Quebec’s Abitibi region has been home to some of the richest polymetallic gold driven mines in Canada’s history. For Falco Resources (V.FPC) the old Noranda Camp looked like a high potential opportunity. But this was not just guesswork and “closeology”: Falco had an inside track.
Falco was created in 2012 by spinning out non-core assets from Alexis Minerals, now QMX Gold, which, in turn, had an option to purchase 70% of the old Noranda Camp which included the Horne 5 project. Perhaps more importantly, the company had bought the paper archives of historical assays and of 305,000 meters of drilling undertaken by Noranda on the property.
“That archive was in a vault right underneath the Horne smelter.” said Luc Lessard, Falco’s President and CEO. “No one had looked at it for 40 years.”
Lessard understands the area well having recently managed the construction and commissioning of the very successful Canadian Malartic gold mine in the Abitibi for Osisko before the company was taken over. He remained the Chief Operating Officer during the transition period for the Agnico Eagle and Yamana partnership which now operate the mine.
The Osisko Royalties connection to Falco started at its inception when Osisko Mining Corporation put up two of the five million dollars to get the company funded. From 2012 to 2014, Falco digitized the trove of Noranda historic drilling data. It was a massive job and in 2014 Falco was able to put out a 43-101 resource estimate of 2.8 million ounces of gold based on historic drilling results.
This was promising and in early 2015, Lessard and CFO Vincent Metcalfe joined the company to advance its exploration and development programs to the next level.
“We drilled a 17,000 meter confirmation program which allowed us to confirm the 2.8 million historic ounces.” said Metcalfe, “All of this drilling was from the surface. Noranda had historically produced to a depth of around 600 meters. However, we now know that several Abitibi deposits extend at depth, so we confirmed historical drilling results down to 2,300 meters.”
“Our deposit currently sits between 650 and 2,300 meters.” explained Lessard. “It is not that deep compared to some of the other Abitibi area mines, there is still room to grow.”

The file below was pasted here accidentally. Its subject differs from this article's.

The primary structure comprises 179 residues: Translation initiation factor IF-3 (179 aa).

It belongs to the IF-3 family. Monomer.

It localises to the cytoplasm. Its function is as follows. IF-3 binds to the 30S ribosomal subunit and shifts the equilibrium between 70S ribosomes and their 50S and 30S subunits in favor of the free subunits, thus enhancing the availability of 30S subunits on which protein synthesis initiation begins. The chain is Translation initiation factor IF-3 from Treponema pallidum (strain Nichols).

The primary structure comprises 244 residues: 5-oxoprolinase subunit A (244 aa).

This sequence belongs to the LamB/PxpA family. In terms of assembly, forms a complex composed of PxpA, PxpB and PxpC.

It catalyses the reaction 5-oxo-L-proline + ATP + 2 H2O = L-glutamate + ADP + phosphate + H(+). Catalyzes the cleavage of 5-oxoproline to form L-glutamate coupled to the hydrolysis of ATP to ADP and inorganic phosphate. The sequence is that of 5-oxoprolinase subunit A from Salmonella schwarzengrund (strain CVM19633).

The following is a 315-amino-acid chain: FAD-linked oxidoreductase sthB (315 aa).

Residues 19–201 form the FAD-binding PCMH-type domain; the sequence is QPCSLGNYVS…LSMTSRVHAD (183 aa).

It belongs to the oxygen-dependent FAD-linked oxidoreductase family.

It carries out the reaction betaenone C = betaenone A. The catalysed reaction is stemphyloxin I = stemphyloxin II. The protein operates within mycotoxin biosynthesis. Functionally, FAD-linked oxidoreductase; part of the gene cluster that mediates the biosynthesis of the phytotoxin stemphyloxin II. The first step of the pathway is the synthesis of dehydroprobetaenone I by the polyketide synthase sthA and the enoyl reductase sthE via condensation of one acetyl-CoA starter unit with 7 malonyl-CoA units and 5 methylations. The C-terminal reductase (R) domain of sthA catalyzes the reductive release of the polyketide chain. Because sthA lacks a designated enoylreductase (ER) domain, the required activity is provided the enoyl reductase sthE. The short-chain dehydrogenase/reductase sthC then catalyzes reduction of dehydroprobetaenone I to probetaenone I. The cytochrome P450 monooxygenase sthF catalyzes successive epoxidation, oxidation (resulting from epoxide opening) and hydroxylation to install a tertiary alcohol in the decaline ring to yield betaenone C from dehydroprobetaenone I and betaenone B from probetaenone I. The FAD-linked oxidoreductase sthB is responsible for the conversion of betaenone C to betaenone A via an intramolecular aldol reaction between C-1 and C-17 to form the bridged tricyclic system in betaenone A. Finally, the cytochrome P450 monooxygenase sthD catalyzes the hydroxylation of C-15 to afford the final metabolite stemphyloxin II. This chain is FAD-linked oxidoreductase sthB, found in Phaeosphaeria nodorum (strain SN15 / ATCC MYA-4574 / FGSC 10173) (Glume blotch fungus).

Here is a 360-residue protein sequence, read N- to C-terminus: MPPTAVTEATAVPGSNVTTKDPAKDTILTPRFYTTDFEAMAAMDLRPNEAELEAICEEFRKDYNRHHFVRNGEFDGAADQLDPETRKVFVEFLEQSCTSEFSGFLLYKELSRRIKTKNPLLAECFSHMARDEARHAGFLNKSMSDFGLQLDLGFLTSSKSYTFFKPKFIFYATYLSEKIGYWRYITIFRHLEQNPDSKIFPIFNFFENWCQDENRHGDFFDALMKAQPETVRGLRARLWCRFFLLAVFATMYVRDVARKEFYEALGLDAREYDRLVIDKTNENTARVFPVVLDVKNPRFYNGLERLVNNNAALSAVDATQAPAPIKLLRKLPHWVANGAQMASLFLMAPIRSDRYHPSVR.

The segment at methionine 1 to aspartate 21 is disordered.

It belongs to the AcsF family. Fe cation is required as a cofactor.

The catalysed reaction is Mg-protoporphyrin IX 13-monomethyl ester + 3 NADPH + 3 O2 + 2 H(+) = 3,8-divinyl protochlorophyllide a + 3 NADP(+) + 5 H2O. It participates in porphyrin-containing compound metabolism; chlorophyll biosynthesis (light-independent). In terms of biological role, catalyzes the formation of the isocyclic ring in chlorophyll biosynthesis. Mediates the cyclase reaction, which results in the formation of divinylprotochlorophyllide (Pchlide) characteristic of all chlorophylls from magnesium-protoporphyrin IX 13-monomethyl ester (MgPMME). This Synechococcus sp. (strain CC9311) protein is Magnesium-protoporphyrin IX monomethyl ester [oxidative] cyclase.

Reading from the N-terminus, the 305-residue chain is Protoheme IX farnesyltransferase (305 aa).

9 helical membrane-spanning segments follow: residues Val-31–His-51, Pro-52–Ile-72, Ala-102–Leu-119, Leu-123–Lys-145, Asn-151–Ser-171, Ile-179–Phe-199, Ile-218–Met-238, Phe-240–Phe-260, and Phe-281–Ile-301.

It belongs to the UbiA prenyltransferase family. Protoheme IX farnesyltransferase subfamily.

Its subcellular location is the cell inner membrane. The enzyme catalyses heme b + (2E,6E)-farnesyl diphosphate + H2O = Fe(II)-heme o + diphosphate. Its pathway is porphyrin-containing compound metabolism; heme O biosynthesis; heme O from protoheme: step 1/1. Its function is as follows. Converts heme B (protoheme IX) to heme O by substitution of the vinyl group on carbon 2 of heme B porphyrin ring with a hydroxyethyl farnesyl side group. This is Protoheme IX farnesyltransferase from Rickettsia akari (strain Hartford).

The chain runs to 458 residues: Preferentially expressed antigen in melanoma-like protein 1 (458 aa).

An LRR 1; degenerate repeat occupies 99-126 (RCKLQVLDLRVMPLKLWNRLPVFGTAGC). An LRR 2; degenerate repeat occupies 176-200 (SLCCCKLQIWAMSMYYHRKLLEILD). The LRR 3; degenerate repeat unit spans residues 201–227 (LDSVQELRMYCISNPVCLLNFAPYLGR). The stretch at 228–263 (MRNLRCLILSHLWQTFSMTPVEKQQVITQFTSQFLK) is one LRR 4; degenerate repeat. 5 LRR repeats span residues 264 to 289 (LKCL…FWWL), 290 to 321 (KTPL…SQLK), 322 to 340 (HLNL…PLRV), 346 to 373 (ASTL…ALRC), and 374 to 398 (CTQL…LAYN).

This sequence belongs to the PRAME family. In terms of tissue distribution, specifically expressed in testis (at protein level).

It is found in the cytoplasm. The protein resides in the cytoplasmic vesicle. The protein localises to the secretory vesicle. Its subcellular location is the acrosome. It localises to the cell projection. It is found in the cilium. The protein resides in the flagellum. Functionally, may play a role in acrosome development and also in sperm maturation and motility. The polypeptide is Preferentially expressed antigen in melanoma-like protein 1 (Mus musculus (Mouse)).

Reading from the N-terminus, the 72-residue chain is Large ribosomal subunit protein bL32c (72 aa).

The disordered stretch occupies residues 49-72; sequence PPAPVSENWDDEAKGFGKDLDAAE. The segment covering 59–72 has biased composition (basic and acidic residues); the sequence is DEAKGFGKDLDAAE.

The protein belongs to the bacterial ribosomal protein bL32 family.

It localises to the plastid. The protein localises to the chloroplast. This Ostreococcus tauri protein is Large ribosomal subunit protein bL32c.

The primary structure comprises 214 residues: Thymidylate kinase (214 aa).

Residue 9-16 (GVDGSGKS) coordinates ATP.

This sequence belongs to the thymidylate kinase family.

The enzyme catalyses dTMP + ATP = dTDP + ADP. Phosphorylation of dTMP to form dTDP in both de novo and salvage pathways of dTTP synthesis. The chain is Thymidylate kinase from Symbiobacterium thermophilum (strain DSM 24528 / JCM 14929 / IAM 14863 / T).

But it is certainly deep enough that Falco needed to be confident that the rock it was finding would work metallurgically. It also had to ensure that, from a mining engineering perspective, the disseminated gold and other metals could be mined economically.
With the results of the metallurgical testing in place, Falco was able to issue a revised resource in January of 2016 which put the Horne 5 resource at 6.6 million gold-equivalent ounces. Falco then moved quickly to put out a Preliminary Economic Assessment in May of 2016.
“It took the market a couple of weeks to “get it””. said Metcalfe. However, once the market digested the information in the PEA Falco shot from $.55 to $.98 in a few trading sessions.
What the market was responding to was a large and prospective gold, zinc, copper and silver deposit in a well-known area with a team of experienced mining professionals who had brought in successful mines before. While the $900 million CAPEX might have appeared daunting, the commitment of Osisko Royalties to the project opens a lot of financial doors.
The market may also have responded to the fact that over and above the 12 year mine life forecast in the PEA, there is a large potential for resource growth at depth. “We want to drill from underground.” said Lessard, “Drilling from surface is very expensive and highly technical.”
The next milestones are a feasibility study and an environmental impact assessment report which Lessard anticipates to complete over the next twelve months in the mining-friendly Quebec jurisdiction. This schedule was given a real boost with the announcement of a 10 million dollar loan from Osisko. The loan could be applied to the future proceeds of a silver (and perhaps gold) streaming deal to be negotiated with Osisko down the road. “We wanted to avoid pricing the stream in today’s market.” explained Metcalfe.
The feasibility report will incorporate a technologically advanced underground mining operation which would use remote controlled equipment which could be operated from the surface. This modern and advanced equipment would allow the mine to run up to 14 hours per day as opposed to the more typical 5-8 hours per day with traditional equipment. “We’re not chasing veins here.” said Lessard. “The deposit is highly disseminated and up to 120 meters wide.”
Essentially, Falco is planning an underground mine which is closer to an open pit operation than it is to a conventional vein driven underground mine. It is that level of innovation, along with a large tonnage, bulk tonnage deposit which leads Lessard to characterize the Horne 5 project as “Canadian Malartic 2.0”.
The market seems to agree. At time of writing Falco was trading at $.99 with 110.21 million shares outstanding and a market cap of $105.81 million.